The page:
Solidus & Subtrahend

I was reading my latest issue of MacAddict, and they made a reference to the forward-slash (/), calling it a “solidus”. I immediately had to look the etymology of the word up in the OED.

So apparently, a solidus was a Roman coin worth 25 denarii. It later referred to a shilling, and then referred to the shilling-mark, the slash used to separate the shillings from pence when writing down a value. The term then came to apply in general to all forward slashes. I guess it’s right up there with “ampersand” and “parenthesis”, in terms of weird-sounding symbol terms.

This reminded Emery of a weird word we had seen in an engineering textbook: the “subtrahend”, which like the dividend, is the thing that is being subtracted (or in the dividend’s case, divided).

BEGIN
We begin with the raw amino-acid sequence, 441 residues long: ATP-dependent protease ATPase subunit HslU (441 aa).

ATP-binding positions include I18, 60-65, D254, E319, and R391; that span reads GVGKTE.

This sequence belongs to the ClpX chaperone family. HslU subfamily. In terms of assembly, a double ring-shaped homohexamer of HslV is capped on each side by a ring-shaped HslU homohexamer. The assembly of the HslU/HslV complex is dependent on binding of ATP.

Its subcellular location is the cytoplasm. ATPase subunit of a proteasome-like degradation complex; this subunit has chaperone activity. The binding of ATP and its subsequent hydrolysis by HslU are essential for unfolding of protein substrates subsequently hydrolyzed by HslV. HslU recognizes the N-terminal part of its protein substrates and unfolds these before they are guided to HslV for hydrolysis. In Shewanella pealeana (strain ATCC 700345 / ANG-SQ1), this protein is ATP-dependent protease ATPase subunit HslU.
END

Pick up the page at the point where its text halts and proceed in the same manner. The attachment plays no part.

Wow. I’m just overflowing with geeky trivia tonight.

I Will Hold On” from Thornhill by Moxy Früvous


5 responses to “Solidus & Subtrahend”

  1. Dude, you can’t forget the subtrahend’s faithful sidekick the minuend (“that which is to be diminished”)! Addends, summands, multiplicands, etc. are fun too.

  2. So now I like Picard-solidus-Q fic? ;)

  3. Ah, but do you know the asterism, the octothorpe, and the pilcrow?

  4. I know the Octothorpe is the pound or number symbol…

  5. Hey, don’t knock the subtrahend. When I was in the 8th grade, Mr. Ecker (my math teacher) said that word all the time.

    My all-time favorite math word, though, is “vinculum”, which I usually manage to sneak into at least one class each year for no good reason. Plus, I once managed to play it during a Scrabble game.

Nurd Up!